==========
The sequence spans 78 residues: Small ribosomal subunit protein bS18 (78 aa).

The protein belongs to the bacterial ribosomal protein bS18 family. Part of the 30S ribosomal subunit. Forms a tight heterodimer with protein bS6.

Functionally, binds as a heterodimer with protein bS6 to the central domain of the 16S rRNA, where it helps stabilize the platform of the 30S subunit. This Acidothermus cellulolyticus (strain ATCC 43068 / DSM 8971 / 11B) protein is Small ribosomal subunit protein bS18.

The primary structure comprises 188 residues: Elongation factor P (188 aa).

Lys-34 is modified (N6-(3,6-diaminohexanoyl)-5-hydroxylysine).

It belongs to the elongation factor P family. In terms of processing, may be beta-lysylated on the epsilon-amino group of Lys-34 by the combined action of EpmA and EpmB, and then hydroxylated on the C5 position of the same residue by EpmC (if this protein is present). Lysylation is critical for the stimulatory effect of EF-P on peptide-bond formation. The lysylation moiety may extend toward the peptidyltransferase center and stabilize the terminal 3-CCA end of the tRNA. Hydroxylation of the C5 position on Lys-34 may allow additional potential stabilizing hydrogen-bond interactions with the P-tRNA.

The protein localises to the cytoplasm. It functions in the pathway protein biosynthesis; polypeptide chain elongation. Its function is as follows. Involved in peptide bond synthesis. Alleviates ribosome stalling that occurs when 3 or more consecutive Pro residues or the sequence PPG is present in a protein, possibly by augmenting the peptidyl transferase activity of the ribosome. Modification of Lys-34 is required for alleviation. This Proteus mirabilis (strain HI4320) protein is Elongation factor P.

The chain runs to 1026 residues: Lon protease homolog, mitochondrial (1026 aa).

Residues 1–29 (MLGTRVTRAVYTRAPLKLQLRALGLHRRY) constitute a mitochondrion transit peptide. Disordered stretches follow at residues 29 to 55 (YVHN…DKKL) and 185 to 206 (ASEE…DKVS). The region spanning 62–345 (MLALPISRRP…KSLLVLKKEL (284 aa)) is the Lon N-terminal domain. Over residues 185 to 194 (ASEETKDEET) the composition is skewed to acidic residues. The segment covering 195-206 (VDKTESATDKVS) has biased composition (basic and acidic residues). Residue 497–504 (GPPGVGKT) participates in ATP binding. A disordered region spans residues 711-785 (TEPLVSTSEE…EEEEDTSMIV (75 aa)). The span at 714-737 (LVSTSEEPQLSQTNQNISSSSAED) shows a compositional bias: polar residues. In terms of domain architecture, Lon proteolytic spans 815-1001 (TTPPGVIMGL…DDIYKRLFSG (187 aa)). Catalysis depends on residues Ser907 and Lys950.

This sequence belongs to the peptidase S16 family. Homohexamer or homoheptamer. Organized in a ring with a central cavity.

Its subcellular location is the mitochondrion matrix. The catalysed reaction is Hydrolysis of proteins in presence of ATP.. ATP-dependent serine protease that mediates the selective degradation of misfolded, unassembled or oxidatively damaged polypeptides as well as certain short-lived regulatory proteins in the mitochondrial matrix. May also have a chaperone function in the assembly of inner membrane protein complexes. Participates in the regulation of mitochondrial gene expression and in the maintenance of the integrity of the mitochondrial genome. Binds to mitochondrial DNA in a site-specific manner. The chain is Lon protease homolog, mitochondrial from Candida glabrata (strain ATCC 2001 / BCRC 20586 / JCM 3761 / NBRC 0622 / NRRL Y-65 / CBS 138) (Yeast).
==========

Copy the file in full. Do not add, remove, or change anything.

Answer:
The sequence spans 78 residues: Small ribosomal subunit protein bS18 (78 aa).

The protein belongs to the bacterial ribosomal protein bS18 family. Part of the 30S ribosomal subunit. Forms a tight heterodimer with protein bS6.

Functionally, binds as a heterodimer with protein bS6 to the central domain of the 16S rRNA, where it helps stabilize the platform of the 30S subunit. This Acidothermus cellulolyticus (strain ATCC 43068 / DSM 8971 / 11B) protein is Small ribosomal subunit protein bS18.

The primary structure comprises 188 residues: Elongation factor P (188 aa).

Lys-34 is modified (N6-(3,6-diaminohexanoyl)-5-hydroxylysine).

It belongs to the elongation factor P family. In terms of processing, may be beta-lysylated on the epsilon-amino group of Lys-34 by the combined action of EpmA and EpmB, and then hydroxylated on the C5 position of the same residue by EpmC (if this protein is present). Lysylation is critical for the stimulatory effect of EF-P on peptide-bond formation. The lysylation moiety may extend toward the peptidyltransferase center and stabilize the terminal 3-CCA end of the tRNA. Hydroxylation of the C5 position on Lys-34 may allow additional potential stabilizing hydrogen-bond interactions with the P-tRNA.

The protein localises to the cytoplasm. It functions in the pathway protein biosynthesis; polypeptide chain elongation. Its function is as follows. Involved in peptide bond synthesis. Alleviates ribosome stalling that occurs when 3 or more consecutive Pro residues or the sequence PPG is present in a protein, possibly by augmenting the peptidyl transferase activity of the ribosome. Modification of Lys-34 is required for alleviation. This Proteus mirabilis (strain HI4320) protein is Elongation factor P.

The chain runs to 1026 residues: Lon protease homolog, mitochondrial (1026 aa).

Residues 1–29 (MLGTRVTRAVYTRAPLKLQLRALGLHRRY) constitute a mitochondrion transit peptide. Disordered stretches follow at residues 29 to 55 (YVHN…DKKL) and 185 to 206 (ASEE…DKVS). The region spanning 62–345 (MLALPISRRP…KSLLVLKKEL (284 aa)) is the Lon N-terminal domain. Over residues 185 to 194 (ASEETKDEET) the composition is skewed to acidic residues. The segment covering 195-206 (VDKTESATDKVS) has biased composition (basic and acidic residues). Residue 497–504 (GPPGVGKT) participates in ATP binding. A disordered region spans residues 711-785 (TEPLVSTSEE…EEEEDTSMIV (75 aa)). The span at 714-737 (LVSTSEEPQLSQTNQNISSSSAED) shows a compositional bias: polar residues. In terms of domain architecture, Lon proteolytic spans 815-1001 (TTPPGVIMGL…DDIYKRLFSG (187 aa)). Catalysis depends on residues Ser907 and Lys950.

This sequence belongs to the peptidase S16 family. Homohexamer or homoheptamer. Organized in a ring with a central cavity.

Its subcellular location is the mitochondrion matrix. The catalysed reaction is Hydrolysis of proteins in presence of ATP.. ATP-dependent serine protease that mediates the selective degradation of misfolded, unassembled or oxidatively damaged polypeptides as well as certain short-lived regulatory proteins in the mitochondrial matrix. May also have a chaperone function in the assembly of inner membrane protein complexes. Participates in the regulation of mitochondrial gene expression and in the maintenance of the integrity of the mitochondrial genome. Binds to mitochondrial DNA in a site-specific manner. The chain is Lon protease homolog, mitochondrial from Candida glabrata (strain ATCC 2001 / BCRC 20586 / JCM 3761 / NBRC 0622 / NRRL Y-65 / CBS 138) (Yeast).